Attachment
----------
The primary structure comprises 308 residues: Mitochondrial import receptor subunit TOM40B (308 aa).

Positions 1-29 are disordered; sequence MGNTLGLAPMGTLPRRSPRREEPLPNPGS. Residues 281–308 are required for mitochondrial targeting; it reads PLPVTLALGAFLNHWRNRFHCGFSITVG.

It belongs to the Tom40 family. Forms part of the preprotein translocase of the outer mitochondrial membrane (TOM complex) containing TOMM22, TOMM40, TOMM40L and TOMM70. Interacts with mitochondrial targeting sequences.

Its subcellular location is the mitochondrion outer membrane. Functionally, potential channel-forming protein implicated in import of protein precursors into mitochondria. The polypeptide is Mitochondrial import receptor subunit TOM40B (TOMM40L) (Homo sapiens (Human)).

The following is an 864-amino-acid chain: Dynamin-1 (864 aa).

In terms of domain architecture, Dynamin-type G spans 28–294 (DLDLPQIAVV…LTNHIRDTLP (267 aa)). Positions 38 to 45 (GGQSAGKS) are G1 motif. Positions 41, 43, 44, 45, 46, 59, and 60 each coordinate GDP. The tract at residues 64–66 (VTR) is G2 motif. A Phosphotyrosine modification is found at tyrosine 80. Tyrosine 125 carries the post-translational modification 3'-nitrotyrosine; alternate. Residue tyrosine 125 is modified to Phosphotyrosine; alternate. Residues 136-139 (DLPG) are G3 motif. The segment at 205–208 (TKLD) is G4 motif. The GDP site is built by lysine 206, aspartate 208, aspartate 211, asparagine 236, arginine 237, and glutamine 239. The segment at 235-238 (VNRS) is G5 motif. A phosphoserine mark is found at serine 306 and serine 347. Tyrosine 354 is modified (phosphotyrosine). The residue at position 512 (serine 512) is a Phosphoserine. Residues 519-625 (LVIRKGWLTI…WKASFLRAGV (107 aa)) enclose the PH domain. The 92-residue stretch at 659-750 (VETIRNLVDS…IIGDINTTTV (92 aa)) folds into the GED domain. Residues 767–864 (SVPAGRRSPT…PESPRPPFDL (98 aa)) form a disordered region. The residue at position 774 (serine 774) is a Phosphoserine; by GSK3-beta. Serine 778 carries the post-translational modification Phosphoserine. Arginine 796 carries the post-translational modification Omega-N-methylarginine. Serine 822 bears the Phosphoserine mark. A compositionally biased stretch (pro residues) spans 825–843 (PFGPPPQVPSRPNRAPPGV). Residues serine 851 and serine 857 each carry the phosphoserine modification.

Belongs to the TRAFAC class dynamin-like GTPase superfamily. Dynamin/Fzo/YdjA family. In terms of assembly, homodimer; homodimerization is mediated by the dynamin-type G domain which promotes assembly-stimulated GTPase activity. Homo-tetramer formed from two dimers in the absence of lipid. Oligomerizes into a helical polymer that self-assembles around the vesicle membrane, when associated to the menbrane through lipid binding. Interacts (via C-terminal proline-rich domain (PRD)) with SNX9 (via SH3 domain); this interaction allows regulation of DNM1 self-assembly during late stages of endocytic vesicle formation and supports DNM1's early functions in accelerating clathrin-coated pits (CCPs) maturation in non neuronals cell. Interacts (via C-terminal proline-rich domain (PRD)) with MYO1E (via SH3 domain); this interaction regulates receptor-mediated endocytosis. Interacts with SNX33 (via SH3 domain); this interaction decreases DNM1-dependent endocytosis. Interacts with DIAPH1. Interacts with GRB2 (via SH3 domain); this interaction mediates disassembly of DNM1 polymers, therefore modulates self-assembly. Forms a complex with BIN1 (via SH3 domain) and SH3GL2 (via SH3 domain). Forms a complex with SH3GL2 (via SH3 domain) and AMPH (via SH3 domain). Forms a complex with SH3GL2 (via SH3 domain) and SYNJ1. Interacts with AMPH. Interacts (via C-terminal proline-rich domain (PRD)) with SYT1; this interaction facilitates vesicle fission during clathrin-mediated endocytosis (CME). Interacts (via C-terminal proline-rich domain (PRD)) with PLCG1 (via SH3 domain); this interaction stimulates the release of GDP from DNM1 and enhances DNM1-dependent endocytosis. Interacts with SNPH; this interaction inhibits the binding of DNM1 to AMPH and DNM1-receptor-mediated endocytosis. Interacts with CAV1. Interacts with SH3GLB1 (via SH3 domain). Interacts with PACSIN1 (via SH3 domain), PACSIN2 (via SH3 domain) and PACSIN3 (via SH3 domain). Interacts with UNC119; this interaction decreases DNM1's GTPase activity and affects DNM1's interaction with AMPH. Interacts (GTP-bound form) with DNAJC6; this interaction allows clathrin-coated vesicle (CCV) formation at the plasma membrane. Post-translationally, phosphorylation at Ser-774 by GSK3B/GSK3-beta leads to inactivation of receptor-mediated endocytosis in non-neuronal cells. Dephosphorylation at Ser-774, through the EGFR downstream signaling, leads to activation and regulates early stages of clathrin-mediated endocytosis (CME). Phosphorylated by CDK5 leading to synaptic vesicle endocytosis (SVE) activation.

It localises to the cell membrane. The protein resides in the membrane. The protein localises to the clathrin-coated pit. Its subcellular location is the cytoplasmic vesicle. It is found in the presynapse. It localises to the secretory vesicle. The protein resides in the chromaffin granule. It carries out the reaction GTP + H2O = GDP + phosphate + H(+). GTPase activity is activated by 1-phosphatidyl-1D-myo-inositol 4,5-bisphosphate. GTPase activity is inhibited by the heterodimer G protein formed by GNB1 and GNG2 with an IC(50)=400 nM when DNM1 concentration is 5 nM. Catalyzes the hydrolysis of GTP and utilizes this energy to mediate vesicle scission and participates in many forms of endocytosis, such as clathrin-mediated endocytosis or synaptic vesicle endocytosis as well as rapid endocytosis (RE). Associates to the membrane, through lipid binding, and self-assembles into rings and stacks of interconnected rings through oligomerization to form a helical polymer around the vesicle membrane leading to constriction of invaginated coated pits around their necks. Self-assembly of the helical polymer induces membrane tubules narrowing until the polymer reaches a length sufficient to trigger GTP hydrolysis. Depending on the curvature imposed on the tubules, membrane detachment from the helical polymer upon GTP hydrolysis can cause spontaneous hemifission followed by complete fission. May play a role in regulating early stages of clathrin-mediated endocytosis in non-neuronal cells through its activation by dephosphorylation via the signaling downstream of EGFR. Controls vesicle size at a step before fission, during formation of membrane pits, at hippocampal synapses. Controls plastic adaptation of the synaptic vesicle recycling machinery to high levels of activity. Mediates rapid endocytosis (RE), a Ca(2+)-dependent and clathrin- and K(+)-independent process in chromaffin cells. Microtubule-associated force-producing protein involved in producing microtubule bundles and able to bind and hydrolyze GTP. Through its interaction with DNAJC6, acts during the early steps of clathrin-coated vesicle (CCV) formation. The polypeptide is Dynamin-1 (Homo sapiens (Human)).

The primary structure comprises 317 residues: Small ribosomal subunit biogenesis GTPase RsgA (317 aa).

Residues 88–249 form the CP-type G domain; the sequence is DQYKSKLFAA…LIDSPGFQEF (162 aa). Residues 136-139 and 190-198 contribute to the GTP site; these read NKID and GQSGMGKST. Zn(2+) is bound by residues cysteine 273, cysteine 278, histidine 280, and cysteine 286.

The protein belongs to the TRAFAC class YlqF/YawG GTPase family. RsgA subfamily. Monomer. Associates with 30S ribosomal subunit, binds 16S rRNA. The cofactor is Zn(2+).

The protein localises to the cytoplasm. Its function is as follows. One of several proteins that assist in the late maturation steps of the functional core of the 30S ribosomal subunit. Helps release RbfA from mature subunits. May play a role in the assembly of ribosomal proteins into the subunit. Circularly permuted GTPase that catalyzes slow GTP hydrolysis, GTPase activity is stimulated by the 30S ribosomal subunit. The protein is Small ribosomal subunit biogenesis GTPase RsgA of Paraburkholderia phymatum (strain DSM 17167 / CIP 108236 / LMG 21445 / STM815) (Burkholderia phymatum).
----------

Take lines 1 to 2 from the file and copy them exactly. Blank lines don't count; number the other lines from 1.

The primary structure comprises 308 residues: Mitochondrial import receptor subunit TOM40B (308 aa).

Positions 1-29 are disordered; sequence MGNTLGLAPMGTLPRRSPRREEPLPNPGS. Residues 281–308 are required for mitochondrial targeting; it reads PLPVTLALGAFLNHWRNRFHCGFSITVG.